5 Things to Remember at the Start Line

For those of you headed to Sweet Home Chicago this weekend, I wish you all the very best of luck (and sunshine!) on your 26.2 mile journey. (Go LeticiaBernadetteAliKrissy, & Jess!)

Do yourself a favor while you're in Chi-town, go to Portillo's and get a hot dog and a milkshake. Just do it and thank me later.

Do yourself a favor while you’re in Chi-town, go to Portillo’s and get a hot dog and a milkshake. Just do it and thank me later.

Quickly following Chicago are Marine Corps, New York, Philly, and California with dozens of smaller marathons sandwiched in and around the upcoming weekends. Translation: all my friends are getting into race mode!

Training for any race, especially a marathon, is an accomplishment in itself. And when you get to that start line, just remember just 5 things:

  1. You survived training (aka the hardest part!) & made it to the start line, ENJOY THE RACE!
  2. Today’s run is just a really, really long run, like any other weekend long run.
  3. It doesn’t matter what your time is, be proud of your accomplishment (I’m proud of you!).
  4. It’s going to hurt. Get over that and you’ll be ok.
  5. You are ready for this, trust your training and stick to your plan.

Good luck! Have a great race and be proud of yourself!

I'm cheering for all of you and I totally think you're all awesome!

I’m cheering for all of you and I totally think you’re all awesome!

Now go out and run.

What Are You Waiting For?

I won’t be so bold as to say, “I’m back!” because I am most definitely not back. Not by any stretch. But I am inching my way, day by day, towards some semblance of being “back”, whatever that will come to mean for me.

I’m not running. I don’t know when I will be and I’m trying (totally failing, btw) not to think about it. I miss being able to release stress with physical activity. Because this surgery wasn’t as invasive and the recovery is shorter, I feel ready to go out and run…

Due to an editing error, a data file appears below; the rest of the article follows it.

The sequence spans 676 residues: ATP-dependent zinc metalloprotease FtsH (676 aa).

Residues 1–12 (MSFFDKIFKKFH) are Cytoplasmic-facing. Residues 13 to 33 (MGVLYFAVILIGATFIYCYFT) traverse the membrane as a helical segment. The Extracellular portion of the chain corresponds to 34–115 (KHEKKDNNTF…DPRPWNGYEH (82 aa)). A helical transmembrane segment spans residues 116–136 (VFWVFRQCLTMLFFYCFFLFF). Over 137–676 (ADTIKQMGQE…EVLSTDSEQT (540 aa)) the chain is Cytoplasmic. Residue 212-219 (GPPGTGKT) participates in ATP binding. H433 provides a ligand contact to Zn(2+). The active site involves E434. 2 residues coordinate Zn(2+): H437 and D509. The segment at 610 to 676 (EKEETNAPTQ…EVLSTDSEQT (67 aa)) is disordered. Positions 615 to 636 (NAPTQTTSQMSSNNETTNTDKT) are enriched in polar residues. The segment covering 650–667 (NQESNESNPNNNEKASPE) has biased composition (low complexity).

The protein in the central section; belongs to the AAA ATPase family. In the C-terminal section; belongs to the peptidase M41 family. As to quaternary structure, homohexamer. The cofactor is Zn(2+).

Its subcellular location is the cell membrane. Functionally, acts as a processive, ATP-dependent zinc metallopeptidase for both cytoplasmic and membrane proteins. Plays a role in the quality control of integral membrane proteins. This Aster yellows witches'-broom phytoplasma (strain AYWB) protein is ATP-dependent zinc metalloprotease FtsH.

…if only it weren’t for that silly hole in my belly that just won’t close fast enough.

*sigh*

I was in the hospital for 4 days and it was about 2 days longer than I really needed to be there. Luckily, my awesome sister-in-law sent tons of pictures and videos of my sweet baby niece.

Being back on 14N gave me some time to think. I read everyone’s tweets about their long runs, marathons, and fabulous spin/bootcamp classes and wished with all my might that I could be with them.

Hospitals aren’t as glamorous as they look. For example, I had to get my own blowout the night before because they don’t have a salon on site. Hello? This is New York City.

Mostly, though, I wished I could just go home. And then I wished I could run.

When I hear young people say things like, “I’m not a runner” or “I could never run that far” in response to my favorite activity, I want to strangle them.

Yeah, yeah, to each his own and all that but really? You could never? Have you tried?! I want to shake them and tell them to try everything. Every. Single. Thing. Because they have the luxury of being both young and healthy and not taking advantage of that is a crime.

“Youth is wasted on the young.”-George Bernard Shaw

And health is wasted on the healthy.

Let me be your wakeup call. I seem healthy, right? Even after surgery and four days in the hospital.

This was in celebration of peeing, a prerequisite to going home. It’s the little things.

No one in the world would guess that I’m sick, that I can’t do every little thing I want to, that I am missing an entire organ. But I am, and I can’t, and oh boy am I ever.

Don’t waste time being scared that you might fail or not be the best at something. Try. Fight. Fall. RUN. If you don’t crack 4 hours in this year’s marathon, so what? You still RAN A MARATHON. You ran the same number of miles as Meb and Kara, not matter how long it took you.

And you can try again.

Get out there and see the sunrise from a running trail, not a hospital bed.

It’s a nice view and all but I prefer sunrise in my sneakers on the East River running path.

And take me with you. Hear me in your head. You can do this.

Now go out and run.

Untitled (and really long)

I have thought long and hard about whether or not I would actually write this post. Then I hemmed and hawed about how much detail I would get into if I did decide to write it. In short, I have spent way too much time thinking about one blog post over the past two months.

Well, I’ve decided to share the part of my own journey that I feel is pertinent to this blog. It is, in fact, called Run Stronger Every Day and I am starting from Square One on the way to running again at all. Here goes: this is my journey from surgery to marathon.

Marathon #9…when will marathon #10 happen?